Devon, PA. My talk from the annual Ciceronian Society Conference, held in joy and good company last weekend at the University of Virginia, has now been published on the Anamnesis website. The essay, “Literature between Theology and Religion” grew out of my own first experiences as a graduate student and professor, and speaks to the vexations that inevitably occur to students and scholars who wish to consider the things of God in an age that seems to have an intellectual vocabulary only adequate to speak of the stuff of dust (an eternal, purposeless sort of dust that none of us has actually encountered, of course). The essay speaks of Cardinal Newman, Wesley Kort, Nathan A. Scott, and Hans Urs von Balthasar, but at the heart of it is a nameless figure who may be more familiar to us than any of these worthy names:
An undergraduate student approaches a literature professor for direction on a senior thesis. When asked about his interests, the student confesses being primarily drawn to modern literature, and to be particularly interested in writing on the work of T.S. Eliot, Graham Greene, C.S. Lewis, or Flannery O’Connor. He does not know what he would say about them, only that he likes them better than the authors he has generally read in his literature courses. The professor detects that the student is more comfortable with the novel form, but that the underlying unity at which the student hints is the authors’ Christianity or Catholicism. He therefore assigns the student a topic that invites inquiry about some historical aspect of the writers’ works—perhaps, for instance, the significance of place names in Eliot, or the representation of Southern evangelical women in O’Connor. In doing so, the professor seems to have found a prudent answer to the request. The student’s evident desire to study these authors pertains to their identity as writers who wrote sometimes about Christianity, but always from some kind of Christian perspective. Stimulated though that desire is by Christianity, it does not seem resolved into some definite theological interest. And, finally, the professor’s recommended subject for research is scripted on a historical and political line, so that whatever the student writes, if done well, will prove intelligible and methodologically “relevant” to a broad audience of literary scholars, including those serving on admissions committees for graduate school.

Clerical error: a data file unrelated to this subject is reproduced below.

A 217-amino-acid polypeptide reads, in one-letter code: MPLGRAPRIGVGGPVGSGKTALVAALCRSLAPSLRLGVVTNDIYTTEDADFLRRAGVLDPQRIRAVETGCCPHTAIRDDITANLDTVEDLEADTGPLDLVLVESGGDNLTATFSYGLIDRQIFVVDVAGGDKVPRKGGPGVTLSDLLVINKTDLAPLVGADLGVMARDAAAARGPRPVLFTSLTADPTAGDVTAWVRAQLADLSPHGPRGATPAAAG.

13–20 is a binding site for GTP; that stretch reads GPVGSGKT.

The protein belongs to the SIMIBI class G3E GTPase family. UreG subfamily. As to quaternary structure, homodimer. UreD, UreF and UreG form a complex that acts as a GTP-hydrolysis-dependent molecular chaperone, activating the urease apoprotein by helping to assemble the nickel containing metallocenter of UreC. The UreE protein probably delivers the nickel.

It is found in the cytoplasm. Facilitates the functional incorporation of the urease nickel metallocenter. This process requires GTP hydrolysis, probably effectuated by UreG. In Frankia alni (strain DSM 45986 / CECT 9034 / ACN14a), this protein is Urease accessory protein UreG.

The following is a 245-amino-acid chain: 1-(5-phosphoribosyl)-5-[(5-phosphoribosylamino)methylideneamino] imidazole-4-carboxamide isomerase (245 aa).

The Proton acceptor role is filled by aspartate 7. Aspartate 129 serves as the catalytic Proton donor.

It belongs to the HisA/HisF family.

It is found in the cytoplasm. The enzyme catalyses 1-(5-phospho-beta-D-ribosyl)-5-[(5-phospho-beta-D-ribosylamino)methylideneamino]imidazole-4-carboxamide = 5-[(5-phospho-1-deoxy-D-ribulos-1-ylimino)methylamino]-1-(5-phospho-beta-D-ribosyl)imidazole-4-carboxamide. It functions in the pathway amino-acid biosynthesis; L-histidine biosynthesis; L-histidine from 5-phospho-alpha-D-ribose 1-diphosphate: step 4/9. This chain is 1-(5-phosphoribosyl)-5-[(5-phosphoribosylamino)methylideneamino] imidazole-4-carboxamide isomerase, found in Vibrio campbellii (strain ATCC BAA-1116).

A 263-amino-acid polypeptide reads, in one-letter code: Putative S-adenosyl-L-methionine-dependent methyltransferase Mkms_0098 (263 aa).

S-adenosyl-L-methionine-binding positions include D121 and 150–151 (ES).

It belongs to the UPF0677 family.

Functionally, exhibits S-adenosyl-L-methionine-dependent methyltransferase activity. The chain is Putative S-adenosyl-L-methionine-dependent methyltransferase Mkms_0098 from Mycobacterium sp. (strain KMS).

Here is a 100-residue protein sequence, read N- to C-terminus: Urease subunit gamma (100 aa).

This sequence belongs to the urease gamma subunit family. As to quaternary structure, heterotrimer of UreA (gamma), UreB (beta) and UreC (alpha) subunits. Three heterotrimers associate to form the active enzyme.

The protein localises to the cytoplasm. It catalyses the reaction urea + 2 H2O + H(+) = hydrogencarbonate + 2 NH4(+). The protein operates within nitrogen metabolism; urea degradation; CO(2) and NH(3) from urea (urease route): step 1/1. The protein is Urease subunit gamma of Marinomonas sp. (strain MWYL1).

The resultant thesis would prove, most likely, to be a novice but model essay for much of what constitutes the field of Religion and Literature in our day. It would certainly be historically grounded. That is, if it speaks of Christianity, it does so because the lives and the works of the authors immediately occasion such discussion. Any references to the Incarnation or to the supernatural in it would derive from either the plot of a Greene novel or a quotation from the English mystics in a line of Eliot. In this respect, the thesis falls under the category of Religion and Literature insofar as it refers to a specific corpus of subject matter, just as a thesis in Medicine and Literature might rake over references to maternity and birth in the Nineteenth-Century novel. Certain features plucked from the vast literary record of the past are brushed together and taxonymized as a field of scholarship.
But the impetus for this study began not in a disinterested recognition of the determined lineaments of the past. It began in the desire of the student to encounter something vaguely felt as “religious,” which was in turn answered by this novel or that poem rather than another.
Readers may find the whole essay here.